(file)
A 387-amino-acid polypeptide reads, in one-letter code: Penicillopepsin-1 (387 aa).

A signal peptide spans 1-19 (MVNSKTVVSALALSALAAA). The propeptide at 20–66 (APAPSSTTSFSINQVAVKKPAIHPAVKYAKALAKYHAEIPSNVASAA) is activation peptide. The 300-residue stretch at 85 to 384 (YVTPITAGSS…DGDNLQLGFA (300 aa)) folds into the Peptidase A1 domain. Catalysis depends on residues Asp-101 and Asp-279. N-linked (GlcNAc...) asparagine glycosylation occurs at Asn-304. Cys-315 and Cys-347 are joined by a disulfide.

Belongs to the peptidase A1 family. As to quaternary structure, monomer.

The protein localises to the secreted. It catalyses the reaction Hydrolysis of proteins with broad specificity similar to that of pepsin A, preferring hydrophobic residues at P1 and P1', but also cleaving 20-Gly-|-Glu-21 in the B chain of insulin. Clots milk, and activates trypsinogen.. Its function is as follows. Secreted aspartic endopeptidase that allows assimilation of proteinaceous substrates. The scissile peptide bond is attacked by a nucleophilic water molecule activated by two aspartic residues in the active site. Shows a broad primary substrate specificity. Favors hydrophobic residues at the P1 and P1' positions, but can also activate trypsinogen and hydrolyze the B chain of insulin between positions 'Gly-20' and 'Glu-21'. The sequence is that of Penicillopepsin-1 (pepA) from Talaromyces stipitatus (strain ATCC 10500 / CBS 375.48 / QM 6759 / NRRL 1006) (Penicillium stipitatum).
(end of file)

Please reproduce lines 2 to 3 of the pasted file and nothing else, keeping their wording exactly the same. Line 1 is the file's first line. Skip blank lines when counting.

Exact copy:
A signal peptide spans 1-19 (MVNSKTVVSALALSALAAA). The propeptide at 20–66 (APAPSSTTSFSINQVAVKKPAIHPAVKYAKALAKYHAEIPSNVASAA) is activation peptide. The 300-residue stretch at 85 to 384 (YVTPITAGSS…DGDNLQLGFA (300 aa)) folds into the Peptidase A1 domain. Catalysis depends on residues Asp-101 and Asp-279. N-linked (GlcNAc...) asparagine glycosylation occurs at Asn-304. Cys-315 and Cys-347 are joined by a disulfide.

Belongs to the peptidase A1 family. As to quaternary structure, monomer.